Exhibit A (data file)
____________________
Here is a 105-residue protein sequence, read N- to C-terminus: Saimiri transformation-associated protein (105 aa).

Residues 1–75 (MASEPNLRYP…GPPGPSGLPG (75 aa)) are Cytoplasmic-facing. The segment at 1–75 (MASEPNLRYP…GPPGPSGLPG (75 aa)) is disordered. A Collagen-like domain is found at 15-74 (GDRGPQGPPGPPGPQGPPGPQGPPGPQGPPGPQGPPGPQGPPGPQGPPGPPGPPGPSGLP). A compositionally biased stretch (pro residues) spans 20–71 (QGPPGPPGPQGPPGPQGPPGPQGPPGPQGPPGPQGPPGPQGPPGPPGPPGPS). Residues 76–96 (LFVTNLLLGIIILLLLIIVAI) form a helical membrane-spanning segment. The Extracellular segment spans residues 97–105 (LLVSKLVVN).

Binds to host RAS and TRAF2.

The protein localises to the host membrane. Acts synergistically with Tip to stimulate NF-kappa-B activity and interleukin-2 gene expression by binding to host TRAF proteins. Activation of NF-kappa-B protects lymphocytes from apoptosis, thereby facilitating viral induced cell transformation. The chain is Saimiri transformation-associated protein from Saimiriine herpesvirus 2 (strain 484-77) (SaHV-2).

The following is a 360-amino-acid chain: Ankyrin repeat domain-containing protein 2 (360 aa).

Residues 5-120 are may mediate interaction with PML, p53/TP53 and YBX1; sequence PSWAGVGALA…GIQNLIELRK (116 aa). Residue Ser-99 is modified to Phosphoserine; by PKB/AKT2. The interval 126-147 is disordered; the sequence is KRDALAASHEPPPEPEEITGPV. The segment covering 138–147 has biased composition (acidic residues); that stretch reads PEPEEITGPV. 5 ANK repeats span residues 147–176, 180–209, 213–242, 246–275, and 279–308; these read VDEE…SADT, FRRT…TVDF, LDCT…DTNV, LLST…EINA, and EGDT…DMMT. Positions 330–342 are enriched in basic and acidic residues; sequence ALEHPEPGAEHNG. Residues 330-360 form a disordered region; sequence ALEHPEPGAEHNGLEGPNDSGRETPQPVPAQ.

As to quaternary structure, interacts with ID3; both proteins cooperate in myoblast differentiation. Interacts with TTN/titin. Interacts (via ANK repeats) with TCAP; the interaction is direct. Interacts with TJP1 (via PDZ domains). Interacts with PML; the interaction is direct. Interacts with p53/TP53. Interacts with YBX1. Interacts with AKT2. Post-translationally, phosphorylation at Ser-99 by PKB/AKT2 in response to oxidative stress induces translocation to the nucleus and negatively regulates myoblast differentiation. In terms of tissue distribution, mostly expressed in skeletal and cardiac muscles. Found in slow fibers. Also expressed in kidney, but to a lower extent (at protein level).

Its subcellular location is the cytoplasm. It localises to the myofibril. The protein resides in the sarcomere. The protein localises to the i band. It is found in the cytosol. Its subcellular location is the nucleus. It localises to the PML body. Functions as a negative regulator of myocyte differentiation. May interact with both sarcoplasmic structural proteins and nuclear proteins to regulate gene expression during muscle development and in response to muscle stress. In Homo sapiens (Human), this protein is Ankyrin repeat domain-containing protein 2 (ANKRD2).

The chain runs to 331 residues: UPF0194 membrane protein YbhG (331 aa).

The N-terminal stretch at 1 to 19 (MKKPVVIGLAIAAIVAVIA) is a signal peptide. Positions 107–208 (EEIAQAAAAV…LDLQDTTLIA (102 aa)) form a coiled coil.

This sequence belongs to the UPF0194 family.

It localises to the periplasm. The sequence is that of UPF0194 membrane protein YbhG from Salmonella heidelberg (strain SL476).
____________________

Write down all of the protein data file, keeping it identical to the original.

Here is a 105-residue protein sequence, read N- to C-terminus: Saimiri transformation-associated protein (105 aa).

Residues 1–75 (MASEPNLRYP…GPPGPSGLPG (75 aa)) are Cytoplasmic-facing. The segment at 1–75 (MASEPNLRYP…GPPGPSGLPG (75 aa)) is disordered. A Collagen-like domain is found at 15-74 (GDRGPQGPPGPPGPQGPPGPQGPPGPQGPPGPQGPPGPQGPPGPQGPPGPPGPPGPSGLP). A compositionally biased stretch (pro residues) spans 20–71 (QGPPGPPGPQGPPGPQGPPGPQGPPGPQGPPGPQGPPGPQGPPGPPGPPGPS). Residues 76–96 (LFVTNLLLGIIILLLLIIVAI) form a helical membrane-spanning segment. The Extracellular segment spans residues 97–105 (LLVSKLVVN).

Binds to host RAS and TRAF2.

The protein localises to the host membrane. Acts synergistically with Tip to stimulate NF-kappa-B activity and interleukin-2 gene expression by binding to host TRAF proteins. Activation of NF-kappa-B protects lymphocytes from apoptosis, thereby facilitating viral induced cell transformation. The chain is Saimiri transformation-associated protein from Saimiriine herpesvirus 2 (strain 484-77) (SaHV-2).

The following is a 360-amino-acid chain: Ankyrin repeat domain-containing protein 2 (360 aa).

Residues 5-120 are may mediate interaction with PML, p53/TP53 and YBX1; sequence PSWAGVGALA…GIQNLIELRK (116 aa). Residue Ser-99 is modified to Phosphoserine; by PKB/AKT2. The interval 126-147 is disordered; the sequence is KRDALAASHEPPPEPEEITGPV. The segment covering 138–147 has biased composition (acidic residues); that stretch reads PEPEEITGPV. 5 ANK repeats span residues 147–176, 180–209, 213–242, 246–275, and 279–308; these read VDEE…SADT, FRRT…TVDF, LDCT…DTNV, LLST…EINA, and EGDT…DMMT. Positions 330–342 are enriched in basic and acidic residues; sequence ALEHPEPGAEHNG. Residues 330-360 form a disordered region; sequence ALEHPEPGAEHNGLEGPNDSGRETPQPVPAQ.

As to quaternary structure, interacts with ID3; both proteins cooperate in myoblast differentiation. Interacts with TTN/titin. Interacts (via ANK repeats) with TCAP; the interaction is direct. Interacts with TJP1 (via PDZ domains). Interacts with PML; the interaction is direct. Interacts with p53/TP53. Interacts with YBX1. Interacts with AKT2. Post-translationally, phosphorylation at Ser-99 by PKB/AKT2 in response to oxidative stress induces translocation to the nucleus and negatively regulates myoblast differentiation. In terms of tissue distribution, mostly expressed in skeletal and cardiac muscles. Found in slow fibers. Also expressed in kidney, but to a lower extent (at protein level).

Its subcellular location is the cytoplasm. It localises to the myofibril. The protein resides in the sarcomere. The protein localises to the i band. It is found in the cytosol. Its subcellular location is the nucleus. It localises to the PML body. Functions as a negative regulator of myocyte differentiation. May interact with both sarcoplasmic structural proteins and nuclear proteins to regulate gene expression during muscle development and in response to muscle stress. In Homo sapiens (Human), this protein is Ankyrin repeat domain-containing protein 2 (ANKRD2).

The chain runs to 331 residues: UPF0194 membrane protein YbhG (331 aa).

The N-terminal stretch at 1 to 19 (MKKPVVIGLAIAAIVAVIA) is a signal peptide. Positions 107–208 (EEIAQAAAAV…LDLQDTTLIA (102 aa)) form a coiled coil.

This sequence belongs to the UPF0194 family.

It localises to the periplasm. The sequence is that of UPF0194 membrane protein YbhG from Salmonella heidelberg (strain SL476).